Musical: Twilight Robbery
Venue: 41 Monkgate, York
Review by: Julia Pattison
This is a new musical, still in development, so I was honoured to be invited along to review a work-in-progress.
Director and Choreographer Nik Briggs has an infectious enthusiasm when working on a new musical, and this reflects in the show; Twilight Robbery is a classic musical farce for modern times and is packed with laughs, touching drama and plenty of catchy tunes.
Twilight Robbery is a new musical comedy by two young graduates, Joseph McNeice (book and lyrics) and Matthew Spalding (music) who met at the University of York and have been working on this, their first musical for over two years.
There’s nothing quite like getting your work out there, even if you’re not sure it’s ready, and gauging the reactions from the audience; yes, it still needs a bit of fine tuning, but I think they’ve got a hit on their hands!
The cast were on top form at the performance I watched, as was the excellent live band, led by Musical Director Jessica Douglas.
There have been plenty of situation comedies set in Residential Homes for the Elderly, but a musical is a whole new interesting angle, and it worked; underneath the laughter was a real poignancy, and respect for the elderly, shining a spotlight on their sense of adventure and mischief…Age Is Just A Number as the song and dance number so aptly showed.
I had a lump in my throat at the flashbacks of young Harry and Joyce, then during the dialogue between elderly Joyce, and the youthful ghost of Harry. Nick Purdie was superb in the role, his earnestness and encouragement, completely convincing, making you want to shout out, “Come on Joyce, you can do this!”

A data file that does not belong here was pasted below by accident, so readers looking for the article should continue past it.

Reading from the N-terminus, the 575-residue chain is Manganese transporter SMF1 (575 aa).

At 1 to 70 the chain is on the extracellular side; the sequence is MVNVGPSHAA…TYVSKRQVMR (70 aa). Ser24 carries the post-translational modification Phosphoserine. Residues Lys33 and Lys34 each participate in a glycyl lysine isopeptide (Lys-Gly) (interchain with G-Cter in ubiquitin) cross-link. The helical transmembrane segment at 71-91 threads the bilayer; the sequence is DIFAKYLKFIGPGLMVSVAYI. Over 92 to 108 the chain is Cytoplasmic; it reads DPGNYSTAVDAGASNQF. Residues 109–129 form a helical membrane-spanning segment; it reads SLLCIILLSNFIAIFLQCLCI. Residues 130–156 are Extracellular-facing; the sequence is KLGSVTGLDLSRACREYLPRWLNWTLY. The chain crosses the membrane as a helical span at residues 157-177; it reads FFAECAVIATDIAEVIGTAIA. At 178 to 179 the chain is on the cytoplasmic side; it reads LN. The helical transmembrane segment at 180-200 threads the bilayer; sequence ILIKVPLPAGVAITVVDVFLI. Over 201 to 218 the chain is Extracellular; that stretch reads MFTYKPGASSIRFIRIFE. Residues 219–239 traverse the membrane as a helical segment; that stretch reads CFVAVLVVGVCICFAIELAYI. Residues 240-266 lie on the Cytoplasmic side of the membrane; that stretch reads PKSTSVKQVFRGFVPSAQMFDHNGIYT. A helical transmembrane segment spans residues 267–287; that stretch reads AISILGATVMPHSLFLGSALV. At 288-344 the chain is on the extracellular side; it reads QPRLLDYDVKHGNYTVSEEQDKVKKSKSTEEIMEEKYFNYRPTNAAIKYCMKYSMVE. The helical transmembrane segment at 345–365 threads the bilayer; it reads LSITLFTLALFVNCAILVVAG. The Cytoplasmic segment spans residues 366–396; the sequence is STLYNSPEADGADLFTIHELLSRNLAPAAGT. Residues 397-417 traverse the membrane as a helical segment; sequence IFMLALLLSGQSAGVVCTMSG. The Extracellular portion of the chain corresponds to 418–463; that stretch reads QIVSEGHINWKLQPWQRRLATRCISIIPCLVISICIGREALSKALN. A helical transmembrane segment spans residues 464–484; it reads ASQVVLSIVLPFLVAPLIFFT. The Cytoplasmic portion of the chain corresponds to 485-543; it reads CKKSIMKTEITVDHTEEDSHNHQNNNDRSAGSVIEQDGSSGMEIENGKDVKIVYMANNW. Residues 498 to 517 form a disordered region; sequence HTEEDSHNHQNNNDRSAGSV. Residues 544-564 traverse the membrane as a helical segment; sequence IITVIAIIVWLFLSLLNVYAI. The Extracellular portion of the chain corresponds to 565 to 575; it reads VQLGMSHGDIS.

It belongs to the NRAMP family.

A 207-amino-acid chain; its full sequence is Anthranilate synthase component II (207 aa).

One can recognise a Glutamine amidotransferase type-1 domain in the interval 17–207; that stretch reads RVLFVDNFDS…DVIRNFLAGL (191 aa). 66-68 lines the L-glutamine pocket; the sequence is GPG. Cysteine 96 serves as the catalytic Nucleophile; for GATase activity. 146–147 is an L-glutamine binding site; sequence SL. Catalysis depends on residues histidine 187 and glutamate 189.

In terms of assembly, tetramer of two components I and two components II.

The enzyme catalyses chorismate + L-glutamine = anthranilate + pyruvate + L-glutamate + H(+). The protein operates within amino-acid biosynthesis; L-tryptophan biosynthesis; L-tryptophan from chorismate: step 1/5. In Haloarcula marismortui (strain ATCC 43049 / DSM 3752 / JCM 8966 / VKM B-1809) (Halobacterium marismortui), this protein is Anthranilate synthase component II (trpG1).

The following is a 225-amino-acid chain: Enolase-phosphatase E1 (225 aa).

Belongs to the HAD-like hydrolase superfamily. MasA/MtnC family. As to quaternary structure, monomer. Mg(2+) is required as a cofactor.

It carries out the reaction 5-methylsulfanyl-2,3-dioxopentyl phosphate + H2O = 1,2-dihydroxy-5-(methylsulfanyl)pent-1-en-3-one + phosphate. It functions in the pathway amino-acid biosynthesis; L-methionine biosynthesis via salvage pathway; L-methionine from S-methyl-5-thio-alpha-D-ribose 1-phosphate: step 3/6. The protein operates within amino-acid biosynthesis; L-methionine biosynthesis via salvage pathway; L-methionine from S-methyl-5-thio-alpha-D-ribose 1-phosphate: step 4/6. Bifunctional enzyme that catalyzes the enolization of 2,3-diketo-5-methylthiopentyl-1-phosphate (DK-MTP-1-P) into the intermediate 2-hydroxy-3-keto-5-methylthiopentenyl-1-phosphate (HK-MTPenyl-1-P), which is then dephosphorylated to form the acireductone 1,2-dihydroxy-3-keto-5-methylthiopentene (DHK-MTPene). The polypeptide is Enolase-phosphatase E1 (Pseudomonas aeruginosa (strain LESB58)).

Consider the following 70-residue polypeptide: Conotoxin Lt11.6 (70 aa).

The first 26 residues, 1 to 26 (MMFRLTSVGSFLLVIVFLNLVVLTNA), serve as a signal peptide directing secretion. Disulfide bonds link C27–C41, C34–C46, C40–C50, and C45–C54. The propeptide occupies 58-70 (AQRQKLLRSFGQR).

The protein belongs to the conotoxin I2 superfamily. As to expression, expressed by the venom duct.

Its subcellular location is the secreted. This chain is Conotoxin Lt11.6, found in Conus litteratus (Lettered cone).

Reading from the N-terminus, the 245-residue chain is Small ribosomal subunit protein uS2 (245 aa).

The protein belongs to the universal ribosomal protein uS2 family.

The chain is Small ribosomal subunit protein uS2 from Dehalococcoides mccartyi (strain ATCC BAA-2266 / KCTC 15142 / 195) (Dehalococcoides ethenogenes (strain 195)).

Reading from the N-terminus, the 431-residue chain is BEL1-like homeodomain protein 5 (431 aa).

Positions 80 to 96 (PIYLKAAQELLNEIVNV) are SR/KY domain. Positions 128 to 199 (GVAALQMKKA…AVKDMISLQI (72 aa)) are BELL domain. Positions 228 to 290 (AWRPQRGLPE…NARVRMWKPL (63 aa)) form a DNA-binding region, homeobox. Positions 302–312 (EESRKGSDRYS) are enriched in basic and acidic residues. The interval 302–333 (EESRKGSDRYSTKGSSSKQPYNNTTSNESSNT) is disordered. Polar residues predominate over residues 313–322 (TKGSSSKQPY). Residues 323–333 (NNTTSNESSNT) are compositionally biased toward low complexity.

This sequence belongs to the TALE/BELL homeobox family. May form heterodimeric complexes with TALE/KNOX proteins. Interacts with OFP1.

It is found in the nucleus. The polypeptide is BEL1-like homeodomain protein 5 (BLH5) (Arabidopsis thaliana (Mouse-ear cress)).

It was great to see such a mixture of ages in the cast; Josh Benson (Nick) and Finn East (Neil) were on hilarious, sparkling form as the gormless teenage duo, with Maggie Smales (Joyce) Andrew Caley (Frank) and Loretta Lynch (Patty) sparkling in performance like the diamond they were trying to steal; stellar acting that spoke volumes about refusing to let self–doubt (or patronising people) spoil the quality of your life, however old you are.
A very witty script, particularly in the first act; the Bingo number interjections were perfectly timed with the on-going dialogue, and had us all helpless with laughter. Tracey Rea was in her element as ”panto villain” Barbara, and came into her own in the second half of the show, particularly in her knock out musical number; Candy From A Baby.
If I had any criticism, it would be to tighten up the second act; I feel it lost its way at times. The prison scene lacked pace, and the running gag of Jayne (Louise Henry) being tied up in the cupboard was dragged out too much.
However, this was an original, entertaining musical that shows great potential. The residents of Twilight Towers may have arthritic legs, but this show has got legs that’ll run and run.